Bettelheim visade sig vara en fabulist även han. Någon som skapat en saga av sitt liv – det visade sig nämligen att det inte alls stämde att han verkat som ” pedagog och terapeut för svårt störda barn.” I själva verket var Bettelheim inte ens psykolog. Han hade enbart tagit tre introduktionskurser i psykologi. Men vad gjorde det? Det innebar inte alls att jag ogillade hans bok eller ansåg att han haft fel.

Det var alltså inte fel att uppskatta skräckskildringar och likt flera av mina generationskamrater lockades jag och skrämdes jag av Disneys mästerverk. De otäcka drottningarna i Snövit och Törnrosa var närvarande i mina drömmar.

och så var suggestiva bilder från exempelvis Pinocchio. Då jag ensam i ett öde hus vaknat upp mitt i natten fanns minnen kvar från då Pinocchio vaknat upp i Mangiafuocos cirkusvagn och finner marionetterna vaja fram och tillbaka, som Blåskäggs hängda spöken.

För övrigt har jag flera gånger läst om Pinocchio, denna italienska pikareskroman som aldrig upphör att fascinera, inte minst genom sin kusliga stämning. Som då den förvirrade, ensamme Pinocchio i en sagoskog finner sig framför den Blå Féens hus och hon öppnar ett fönster, blickar ner mot den arme Pinocchio och förklarar:

”I det här huset bor ingen. Alla är döda.” ”Men, du kan öppna dörren för mig.” bad Pinocchio gråtande.”Jag är också död””Död? Men vad gör du då där i fönstret?” ”Jag väntar på kistan som man ska bära bort mig i.” När hon sagt detta försvann hon och fönstret stängdes ljudlöst.

Någon som fångat de oroande stämningarna i Pinocchio, fattigdomen, kylan och märkvärdigheterna, är den italienske illustratöre Roberto Innocenti (1940-) 

Pinoccichio har genom åren lockat en stor mängd konstnärer och inte minst filmregissörer (det finns minst trettio Pinocchiofilmer). Föruom Innocenti bör jag kanske nämna en annan italiensk mästerillustratör – Lorenzo Mattotti (1954-), som förutom Pinocchio har illusterat en mängd klassiker.

Hans tolkning av Dr Jekyll och Mr Hyde präglas av en ursinning dynamik.

Fjärran från det stilla, hotande mörkret i Corrado Rois (1958-) skildringar av Apokalypsen och skräcken i moderna italienska skräckmagasin.

Italiensk konsthistoria uppvisar en mängd exempel på vad Zuccari benämner La Bella Pittura, i meningen en skräckblandad subtilitet som tycks sprungen ur konstnärernas inre. Zucarellis samtida den sienesiske Domenico Beccafumi (1486-1551) chockade mig exempelvis då jag i hans tavla De upproriska änglarnas fall, som jag såg I Sienas Pinakotek, upptäckte Helvetets källarlokaler. I en av gångarna tycks en demonisk eldslåga snabbt röra sig mot betraktaren. Vet inte riktigt varför jag kände en kall kåre längs ryggraden, tror att jag i en mardröm hade sett något liknande.

En annan mardrömslik sensation grep mig då jag i Girolamo Savoldos (1480-1548) St. Antonii hemsökelse fick syn på en naken, korpulent man som pä sin rygg bar ett anskrämligt monster.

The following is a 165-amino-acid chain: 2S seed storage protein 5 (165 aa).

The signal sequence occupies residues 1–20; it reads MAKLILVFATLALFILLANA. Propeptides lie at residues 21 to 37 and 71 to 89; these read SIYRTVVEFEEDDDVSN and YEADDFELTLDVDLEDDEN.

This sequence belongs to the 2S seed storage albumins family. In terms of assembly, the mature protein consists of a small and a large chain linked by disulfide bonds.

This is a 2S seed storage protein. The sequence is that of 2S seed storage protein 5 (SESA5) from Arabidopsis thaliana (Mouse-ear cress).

Den originelle napolitanaren Salvator Rosa (1615-1673) försökte dra sig fram som självständig konstnär, frigjord från mecenaters krav, och ställde därför emellanåt ut sin konst längs Roms gator, samtidigt som han gjorde sig känd som författare till en mängd samhällskritiska skrifter. Kanske för att tilltala en sensationslysten public excellerade Rosa i  skräckkskildringar med häxor och monster i en mörk, hotad värld.


Rosas dystra landskap kan betraktas som världen sedd genom ett temperament och så även holländaren Jacob van Ruisdals (1629-1682) landskap.

Rosa och van  Rusidals bildvärldar befinner sig mitt i  Guds natur, i den friska luften, annat var det med Piranesis (1720-1758)  fängelsehålor. De är knappast trånga och kvävande, snarare invecklade och oändliga, likt drömmars labyrinter, utan öppningar och utvägar tycks de innefatta hela världen, platser för tortyr och förtvivlan.

Likt Rosas tavlor var Piranesis carceri del av en ond värld utan nåd och i så måtto var de även en bild av sin samtids krig, väld, svält och övergrepp, likt Alessandros Magnasco (1667-1749) sepiabruna världar med deras kyrkogårdar, kloster, tortyrkammare och stridsscener.

Grimmelhaussens och Jaques Callots världar där groteska drömvärldar blandas med iskalla skildringar från en skoningslös tid av religionskrig och omotiverat våld.

En varld som även var Goyas värld, fylld med häxor demoner. 

En stumt vrålande, tryckande mardrömsvärld där Förnuftet sover och lämnar fältet fritt för demoni och en alltför påtaglig verklighet, utan nåd, frälsning och medlidande.

Ett helvete långt värre än var en visionär som Dante kunde uttrycka, men högst levande för en frontsoldat eller holcaustoffer.

Ett fängelse som likt Piarnesis källarhål saknar utvägar men som till skillnad från dem är trångt och kvalmigt.

En värld hård och skoningslös som Magnascos, Callots och Goyas, liksom den hemsökt av demoner och missfoster, oändlig utan nåd och slut skildras av konstnärer som polacken Zdzislaw Beksinski (1929-2005),

eller slovenen Marko Jakše (1959-)

Samtliga integrerade delar av Zuccaris Bella Pittura, hans inre concetti. Där finner vi i  Ferrara San Giorgio kàmpa mot draken i Cosme Turas förunderligt skarpa, otvunget slingrande ròrelse.

Eckersbergs månklara natt i Köpenhamn där en man springer längs Långebro för att undsätta någon vi inte kan se.

Alfred Rerthels Död inspekterar sina offer vid en barrikad från 1848.